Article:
Chancellor Rishi Sunak‘s next big economic policy to try and spark a post-Covid recovery has been the subject of great speculation. Mr Sunak ruled out replacing cash with “Britcoin” today, saying he wants to lay out the government’s plans for remaining at the “cutting edge of technology while also protecting access to cash.” He wrote on LinkedIn: “It’s right that we explore the potential role of central bank digital currencies (CBDC) to understand the wide-ranging opportunities and challenges they could bring.
“A CBDC would, potentially, be a new form of digital money issued by the Bank of England and for use by households and businesses. It would exist alongside cash and bank deposits.”
Some Britons may be fearing that Mr Sunak could look to tax hikes in order to raise funds, and some are suggesting that wealth taxes could be the Chancellor’s chosen route.
In April the International Monetary Fund (IMF) said: “To help meet pandemic-related financing needs, policymakers could consider a temporary Covid-19 recovery contribution, levied on high incomes or wealth.”
The IMF’s deputy director of fiscal affairs, Paolo Mauro, added that: “Governments could consider higher taxes on property, capital gains and inheritance. One specific option would be a COVID-19 recovery contribution – a surcharge on personal tax or corporate income tax.”
The Treasury currently collects £5.3billion a year from inheritance tax. Analysis from tax and advisory firm Blick Rothenberg shows that a one percent rise would raise around £130million extra a year, while a five percent increase would bring in an additional £650million.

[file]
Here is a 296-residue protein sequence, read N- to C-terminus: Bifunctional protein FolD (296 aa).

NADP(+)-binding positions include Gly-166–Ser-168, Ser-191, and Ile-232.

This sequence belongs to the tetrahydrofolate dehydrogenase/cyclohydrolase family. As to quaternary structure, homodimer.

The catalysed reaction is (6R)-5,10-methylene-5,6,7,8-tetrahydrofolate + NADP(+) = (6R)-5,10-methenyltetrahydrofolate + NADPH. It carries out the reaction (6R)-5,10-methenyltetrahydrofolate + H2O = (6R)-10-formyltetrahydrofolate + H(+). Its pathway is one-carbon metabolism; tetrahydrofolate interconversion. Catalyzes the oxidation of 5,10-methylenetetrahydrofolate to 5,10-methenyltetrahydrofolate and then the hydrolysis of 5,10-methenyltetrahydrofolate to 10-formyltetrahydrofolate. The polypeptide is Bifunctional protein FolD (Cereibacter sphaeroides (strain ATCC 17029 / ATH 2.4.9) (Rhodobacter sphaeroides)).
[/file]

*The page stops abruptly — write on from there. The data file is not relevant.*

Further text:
The standard Inheritance Tax rate is 40 percent. It’s only charged on the part of your estate that’s above the threshold of £325,000.
iNews reported in May that Mr Sunak is “minded” to hike inheritance tax in order to raise billions from people’s assets.
A senior Government adviser said: “The preference is to introduce the tax hikes after winning the next election off the back of a ‘Covid victory bounce’.
“If that becomes the plan then we can expect the next General Election by the spring of 2023 at the latest, as we’ve got to start paying the bill for the pandemic in the ‘medium term’ as the Chancellor has already given the nation fair warning on.”
“Once the Government comes up with proposals, it is highly likely that they will need to find more money, and you have to raise that from somewhere. Taxation is clearly one way of doing so.
“Rather than taxing a 20-year-old on their income to pay for social care for a 90-year-old who has their own house, it might be that inheritance tax could be a source of income.
“It wouldn’t be the most popular choice, a number of people really hate inheritance tax, but on the other hand, it is about this fairness point.
“It’s about is this a way of generating money to give the elderly a dignified later life with the care that they need.”